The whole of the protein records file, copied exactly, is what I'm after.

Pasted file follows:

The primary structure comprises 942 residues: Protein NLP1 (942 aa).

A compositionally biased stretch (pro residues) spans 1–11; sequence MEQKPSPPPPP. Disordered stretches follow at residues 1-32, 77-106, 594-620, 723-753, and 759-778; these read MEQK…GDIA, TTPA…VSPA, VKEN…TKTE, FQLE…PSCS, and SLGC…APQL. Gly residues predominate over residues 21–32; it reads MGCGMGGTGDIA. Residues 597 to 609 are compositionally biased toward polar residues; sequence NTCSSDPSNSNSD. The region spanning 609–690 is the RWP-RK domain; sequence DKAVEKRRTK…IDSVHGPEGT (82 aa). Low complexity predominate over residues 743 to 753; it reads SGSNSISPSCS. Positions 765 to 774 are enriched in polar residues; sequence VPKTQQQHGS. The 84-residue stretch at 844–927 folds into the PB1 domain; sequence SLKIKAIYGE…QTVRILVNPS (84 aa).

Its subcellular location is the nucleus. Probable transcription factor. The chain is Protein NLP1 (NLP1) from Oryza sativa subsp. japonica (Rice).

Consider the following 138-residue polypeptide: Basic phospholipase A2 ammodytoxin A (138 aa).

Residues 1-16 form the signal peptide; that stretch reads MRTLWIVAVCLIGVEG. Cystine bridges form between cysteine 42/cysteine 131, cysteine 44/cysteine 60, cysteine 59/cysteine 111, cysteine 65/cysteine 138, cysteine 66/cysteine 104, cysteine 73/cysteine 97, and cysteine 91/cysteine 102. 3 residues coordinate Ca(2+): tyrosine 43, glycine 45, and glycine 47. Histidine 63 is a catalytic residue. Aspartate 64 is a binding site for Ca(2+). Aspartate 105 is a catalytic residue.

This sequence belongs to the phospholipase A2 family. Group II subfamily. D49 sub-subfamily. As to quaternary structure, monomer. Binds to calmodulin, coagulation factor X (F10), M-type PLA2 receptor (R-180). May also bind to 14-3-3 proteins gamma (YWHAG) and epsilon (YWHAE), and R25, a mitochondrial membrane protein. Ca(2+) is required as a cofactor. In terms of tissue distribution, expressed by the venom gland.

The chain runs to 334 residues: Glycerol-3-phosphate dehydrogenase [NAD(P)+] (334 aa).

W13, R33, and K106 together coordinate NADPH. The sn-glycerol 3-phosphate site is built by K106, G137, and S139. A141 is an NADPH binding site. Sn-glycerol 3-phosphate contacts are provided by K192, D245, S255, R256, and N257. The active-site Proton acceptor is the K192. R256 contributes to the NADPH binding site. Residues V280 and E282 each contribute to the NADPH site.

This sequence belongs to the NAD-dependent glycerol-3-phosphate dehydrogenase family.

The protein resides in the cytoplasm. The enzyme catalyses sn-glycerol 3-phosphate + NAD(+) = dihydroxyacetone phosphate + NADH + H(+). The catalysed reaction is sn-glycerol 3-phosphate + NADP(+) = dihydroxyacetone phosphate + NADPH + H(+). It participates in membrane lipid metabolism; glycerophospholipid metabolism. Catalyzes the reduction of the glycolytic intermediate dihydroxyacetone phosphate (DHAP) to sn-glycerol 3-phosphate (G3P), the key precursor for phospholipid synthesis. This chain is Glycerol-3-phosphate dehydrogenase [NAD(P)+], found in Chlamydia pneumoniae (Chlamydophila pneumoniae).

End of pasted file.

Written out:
The primary structure comprises 942 residues: Protein NLP1 (942 aa).

A compositionally biased stretch (pro residues) spans 1–11; sequence MEQKPSPPPPP. Disordered stretches follow at residues 1-32, 77-106, 594-620, 723-753, and 759-778; these read MEQK…GDIA, TTPA…VSPA, VKEN…TKTE, FQLE…PSCS, and SLGC…APQL. Gly residues predominate over residues 21–32; it reads MGCGMGGTGDIA. Residues 597 to 609 are compositionally biased toward polar residues; sequence NTCSSDPSNSNSD. The region spanning 609–690 is the RWP-RK domain; sequence DKAVEKRRTK…IDSVHGPEGT (82 aa). Low complexity predominate over residues 743 to 753; it reads SGSNSISPSCS. Positions 765 to 774 are enriched in polar residues; sequence VPKTQQQHGS. The 84-residue stretch at 844–927 folds into the PB1 domain; sequence SLKIKAIYGE…QTVRILVNPS (84 aa).

Its subcellular location is the nucleus. Probable transcription factor. The chain is Protein NLP1 (NLP1) from Oryza sativa subsp. japonica (Rice).

Consider the following 138-residue polypeptide: Basic phospholipase A2 ammodytoxin A (138 aa).

Residues 1-16 form the signal peptide; that stretch reads MRTLWIVAVCLIGVEG. Cystine bridges form between cysteine 42/cysteine 131, cysteine 44/cysteine 60, cysteine 59/cysteine 111, cysteine 65/cysteine 138, cysteine 66/cysteine 104, cysteine 73/cysteine 97, and cysteine 91/cysteine 102. 3 residues coordinate Ca(2+): tyrosine 43, glycine 45, and glycine 47. Histidine 63 is a catalytic residue. Aspartate 64 is a binding site for Ca(2+). Aspartate 105 is a catalytic residue.

This sequence belongs to the phospholipase A2 family. Group II subfamily. D49 sub-subfamily. As to quaternary structure, monomer. Binds to calmodulin, coagulation factor X (F10), M-type PLA2 receptor (R-180). May also bind to 14-3-3 proteins gamma (YWHAG) and epsilon (YWHAE), and R25, a mitochondrial membrane protein. Ca(2+) is required as a cofactor. In terms of tissue distribution, expressed by the venom gland.

The chain runs to 334 residues: Glycerol-3-phosphate dehydrogenase [NAD(P)+] (334 aa).

W13, R33, and K106 together coordinate NADPH. The sn-glycerol 3-phosphate site is built by K106, G137, and S139. A141 is an NADPH binding site. Sn-glycerol 3-phosphate contacts are provided by K192, D245, S255, R256, and N257. The active-site Proton acceptor is the K192. R256 contributes to the NADPH binding site. Residues V280 and E282 each contribute to the NADPH site.

This sequence belongs to the NAD-dependent glycerol-3-phosphate dehydrogenase family.

The protein resides in the cytoplasm. The enzyme catalyses sn-glycerol 3-phosphate + NAD(+) = dihydroxyacetone phosphate + NADH + H(+). The catalysed reaction is sn-glycerol 3-phosphate + NADP(+) = dihydroxyacetone phosphate + NADPH + H(+). It participates in membrane lipid metabolism; glycerophospholipid metabolism. Catalyzes the reduction of the glycolytic intermediate dihydroxyacetone phosphate (DHAP) to sn-glycerol 3-phosphate (G3P), the key precursor for phospholipid synthesis. This chain is Glycerol-3-phosphate dehydrogenase [NAD(P)+], found in Chlamydia pneumoniae (Chlamydophila pneumoniae).